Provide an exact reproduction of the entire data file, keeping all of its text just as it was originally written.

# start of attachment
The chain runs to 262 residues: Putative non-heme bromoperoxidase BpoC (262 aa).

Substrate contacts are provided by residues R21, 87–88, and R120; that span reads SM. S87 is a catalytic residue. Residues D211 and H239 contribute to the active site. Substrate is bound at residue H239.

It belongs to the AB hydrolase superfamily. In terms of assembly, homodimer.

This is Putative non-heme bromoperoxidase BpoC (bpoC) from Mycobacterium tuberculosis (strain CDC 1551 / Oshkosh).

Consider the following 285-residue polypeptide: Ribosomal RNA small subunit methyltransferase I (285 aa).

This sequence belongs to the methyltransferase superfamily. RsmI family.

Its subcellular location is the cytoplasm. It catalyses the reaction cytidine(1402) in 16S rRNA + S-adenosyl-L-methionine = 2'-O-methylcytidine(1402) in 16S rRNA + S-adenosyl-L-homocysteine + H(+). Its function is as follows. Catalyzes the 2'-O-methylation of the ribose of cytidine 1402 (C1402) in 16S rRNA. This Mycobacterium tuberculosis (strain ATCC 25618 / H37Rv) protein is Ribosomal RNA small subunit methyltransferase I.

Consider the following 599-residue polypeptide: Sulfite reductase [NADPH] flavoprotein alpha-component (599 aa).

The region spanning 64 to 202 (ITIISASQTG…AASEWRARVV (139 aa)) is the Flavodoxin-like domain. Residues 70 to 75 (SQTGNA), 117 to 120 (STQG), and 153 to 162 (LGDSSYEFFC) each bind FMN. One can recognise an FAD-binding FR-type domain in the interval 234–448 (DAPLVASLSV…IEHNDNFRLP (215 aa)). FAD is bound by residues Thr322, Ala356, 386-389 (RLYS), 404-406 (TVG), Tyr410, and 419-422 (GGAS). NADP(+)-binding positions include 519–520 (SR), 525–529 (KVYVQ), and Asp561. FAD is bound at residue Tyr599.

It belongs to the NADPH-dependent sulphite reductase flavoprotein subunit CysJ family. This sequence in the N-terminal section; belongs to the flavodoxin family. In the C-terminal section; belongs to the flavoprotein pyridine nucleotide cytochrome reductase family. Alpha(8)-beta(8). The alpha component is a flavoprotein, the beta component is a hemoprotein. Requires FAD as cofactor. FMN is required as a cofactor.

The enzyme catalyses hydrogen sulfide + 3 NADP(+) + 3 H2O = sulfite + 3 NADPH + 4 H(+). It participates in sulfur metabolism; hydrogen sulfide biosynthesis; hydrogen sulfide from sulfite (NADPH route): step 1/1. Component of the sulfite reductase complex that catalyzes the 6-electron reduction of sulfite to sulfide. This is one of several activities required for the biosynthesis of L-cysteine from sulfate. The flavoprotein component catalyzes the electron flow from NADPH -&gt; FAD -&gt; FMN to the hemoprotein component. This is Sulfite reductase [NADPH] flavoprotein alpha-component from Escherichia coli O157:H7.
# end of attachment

The chain runs to 262 residues: Putative non-heme bromoperoxidase BpoC (262 aa).

Substrate contacts are provided by residues R21, 87–88, and R120; that span reads SM. S87 is a catalytic residue. Residues D211 and H239 contribute to the active site. Substrate is bound at residue H239.

It belongs to the AB hydrolase superfamily. In terms of assembly, homodimer.

This is Putative non-heme bromoperoxidase BpoC (bpoC) from Mycobacterium tuberculosis (strain CDC 1551 / Oshkosh).

Consider the following 285-residue polypeptide: Ribosomal RNA small subunit methyltransferase I (285 aa).

This sequence belongs to the methyltransferase superfamily. RsmI family.

Its subcellular location is the cytoplasm. It catalyses the reaction cytidine(1402) in 16S rRNA + S-adenosyl-L-methionine = 2'-O-methylcytidine(1402) in 16S rRNA + S-adenosyl-L-homocysteine + H(+). Its function is as follows. Catalyzes the 2'-O-methylation of the ribose of cytidine 1402 (C1402) in 16S rRNA. This Mycobacterium tuberculosis (strain ATCC 25618 / H37Rv) protein is Ribosomal RNA small subunit methyltransferase I.

Consider the following 599-residue polypeptide: Sulfite reductase [NADPH] flavoprotein alpha-component (599 aa).

The region spanning 64 to 202 (ITIISASQTG…AASEWRARVV (139 aa)) is the Flavodoxin-like domain. Residues 70 to 75 (SQTGNA), 117 to 120 (STQG), and 153 to 162 (LGDSSYEFFC) each bind FMN. One can recognise an FAD-binding FR-type domain in the interval 234–448 (DAPLVASLSV…IEHNDNFRLP (215 aa)). FAD is bound by residues Thr322, Ala356, 386-389 (RLYS), 404-406 (TVG), Tyr410, and 419-422 (GGAS). NADP(+)-binding positions include 519–520 (SR), 525–529 (KVYVQ), and Asp561. FAD is bound at residue Tyr599.

It belongs to the NADPH-dependent sulphite reductase flavoprotein subunit CysJ family. This sequence in the N-terminal section; belongs to the flavodoxin family. In the C-terminal section; belongs to the flavoprotein pyridine nucleotide cytochrome reductase family. Alpha(8)-beta(8). The alpha component is a flavoprotein, the beta component is a hemoprotein. Requires FAD as cofactor. FMN is required as a cofactor.

The enzyme catalyses hydrogen sulfide + 3 NADP(+) + 3 H2O = sulfite + 3 NADPH + 4 H(+). It participates in sulfur metabolism; hydrogen sulfide biosynthesis; hydrogen sulfide from sulfite (NADPH route): step 1/1. Component of the sulfite reductase complex that catalyzes the 6-electron reduction of sulfite to sulfide. This is one of several activities required for the biosynthesis of L-cysteine from sulfate. The flavoprotein component catalyzes the electron flow from NADPH -&gt; FAD -&gt; FMN to the hemoprotein component. This is Sulfite reductase [NADPH] flavoprotein alpha-component from Escherichia coli O157:H7.